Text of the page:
Most cursed city
Remember that sound you heard on Wednesday, the one the seismologists registered, which startled flocks of birds into flight and shattered spectacles and wine glasses?
That was Melbourne. That was five million people cursing aloud when they were told that lockdown would be extended for another week.
At this point it’s quite clear that Melbourne has been cursed. Someone with a grudge against the city has built a miniature version of it and is now poking it with needles to enact voodoo vengeance.
Either that, or it’s due to a combination of delayed vaccines, poorly managed aged-care rollouts, population density unlike other cities in Australia, a state Health Department that’s still suffering from bureaucratic bloat and a federal government that seeks to benefit cities that vote for its own state candidates more than the opposition’s.
It’s probably voodoo.
Victoria’s chief health officer, Brett Sutton, has described the new variant of Covid-19 as a “beast” and says it is “faster than any other strain we’ve dealt with”. The variant, now called “Kappa”, was previously called a sublineage of the “Indian variant”, until the World Health Organization decided it’s not helpful to name each variant after an entire country and reclassified all the variants under the Greek alphabet. So, apparently, we’re only supposed to blame the Greeks. They created Western civilisation, so it makes sense its demise would be laid at their feet as well.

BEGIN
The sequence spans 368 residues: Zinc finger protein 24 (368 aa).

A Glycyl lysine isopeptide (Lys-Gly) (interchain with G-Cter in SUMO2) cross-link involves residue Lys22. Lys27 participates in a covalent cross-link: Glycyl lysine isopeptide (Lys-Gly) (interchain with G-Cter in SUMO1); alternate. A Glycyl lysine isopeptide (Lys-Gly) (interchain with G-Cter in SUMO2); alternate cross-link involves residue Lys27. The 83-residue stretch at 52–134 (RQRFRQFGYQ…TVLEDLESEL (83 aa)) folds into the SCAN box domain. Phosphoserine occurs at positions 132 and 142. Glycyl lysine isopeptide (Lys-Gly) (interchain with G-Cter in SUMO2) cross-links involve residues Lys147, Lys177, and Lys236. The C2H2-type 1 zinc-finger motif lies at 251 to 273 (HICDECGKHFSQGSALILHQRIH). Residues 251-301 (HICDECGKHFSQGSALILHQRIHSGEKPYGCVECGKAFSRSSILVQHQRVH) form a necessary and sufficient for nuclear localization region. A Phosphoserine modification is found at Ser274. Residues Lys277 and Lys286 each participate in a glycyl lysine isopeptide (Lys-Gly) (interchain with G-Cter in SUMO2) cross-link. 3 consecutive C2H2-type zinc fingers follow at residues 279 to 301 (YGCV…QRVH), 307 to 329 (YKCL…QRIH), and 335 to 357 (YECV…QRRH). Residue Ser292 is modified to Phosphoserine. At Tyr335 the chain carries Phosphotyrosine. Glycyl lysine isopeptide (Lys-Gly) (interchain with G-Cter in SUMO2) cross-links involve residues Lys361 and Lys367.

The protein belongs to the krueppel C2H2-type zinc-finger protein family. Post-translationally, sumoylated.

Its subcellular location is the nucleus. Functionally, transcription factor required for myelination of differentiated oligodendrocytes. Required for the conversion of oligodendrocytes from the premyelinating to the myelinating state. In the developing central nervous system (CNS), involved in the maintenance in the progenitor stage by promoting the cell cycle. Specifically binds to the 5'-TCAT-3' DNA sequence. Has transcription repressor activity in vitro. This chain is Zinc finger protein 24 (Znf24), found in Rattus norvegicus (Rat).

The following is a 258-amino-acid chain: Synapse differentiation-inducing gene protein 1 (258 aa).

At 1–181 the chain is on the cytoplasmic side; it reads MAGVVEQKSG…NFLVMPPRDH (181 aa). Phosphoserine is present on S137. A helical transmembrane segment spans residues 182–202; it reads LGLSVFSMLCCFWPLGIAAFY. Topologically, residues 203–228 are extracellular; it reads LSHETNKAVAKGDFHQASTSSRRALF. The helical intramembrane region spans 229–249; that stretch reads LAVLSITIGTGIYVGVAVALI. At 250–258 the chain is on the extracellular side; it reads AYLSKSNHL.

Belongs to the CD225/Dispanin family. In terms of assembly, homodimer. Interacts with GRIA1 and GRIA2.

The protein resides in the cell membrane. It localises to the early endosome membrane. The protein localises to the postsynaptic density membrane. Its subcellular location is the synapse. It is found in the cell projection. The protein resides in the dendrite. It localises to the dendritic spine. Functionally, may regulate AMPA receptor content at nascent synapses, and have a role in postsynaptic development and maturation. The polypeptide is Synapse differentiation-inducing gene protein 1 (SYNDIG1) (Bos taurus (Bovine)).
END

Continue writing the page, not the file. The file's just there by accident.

Melburnians, of course, know how to lockdown. They are already in their pyjamas, cry-jogging in parks and blocking the state’s shadow minister for Emergency Services and Bad Timing, Tim Smith, on Twitter. People over 40 are lining up for vaccines in record numbers and posting photos of themselves getting the jab.
We’re still waiting on the finalised market research to confirm how many were inspired by Channel Nine’s video campaign featuring many of its beloved presenters telling Australians to get vaccinated.
Because nothing is more likely to inspire the most racially diverse city in Australia to get vaccinated than the least racially diverse line-up on TV telling them to do so, which included Eddie McGuire, who quit his other job over accusations of racism.
Responding to the criticisms of its lack of diversity, Nine then released an updated version of its vaccine promo, with added people of colour. Which is, to their credit, a lot better than the standard approach taken by the Australian media of yelling “I’m not racist you are” whenever confronted.
In the press conference announcing the extended lockdown, which probably garnered higher viewership numbers in Victoria than a dating reality TV show, Acting Premier James Merlino said he is renewing his request to the Commonwealth for “JobSeeker-style support” for the state. The prime minister has previously urged the Victorian government to take “responsibility” for the lockdown, which was the first time he has been recorded using that word.
Many hope Scott Morrison might get on a roll and be motivated to consider his own “responsibility” over issues such as aged care, vaccine rollouts and offering help to all Australians, instead of just those who attend his church.
Former attorney-general and generic template for a frat movie antagonist Christian Porter has dropped his defamation action against the ABC and journalist Louise Milligan. Meanwhile, Jo Dyer, a friend of the woman who made a historical rape allegation against Porter, has now said she sent a legal notice to Porter, following a press conference in which she says Porter “impugned my honesty and integrity”. Apparently, the former chief law officer of the Commonwealth of Australia wasn’t very good at legal things.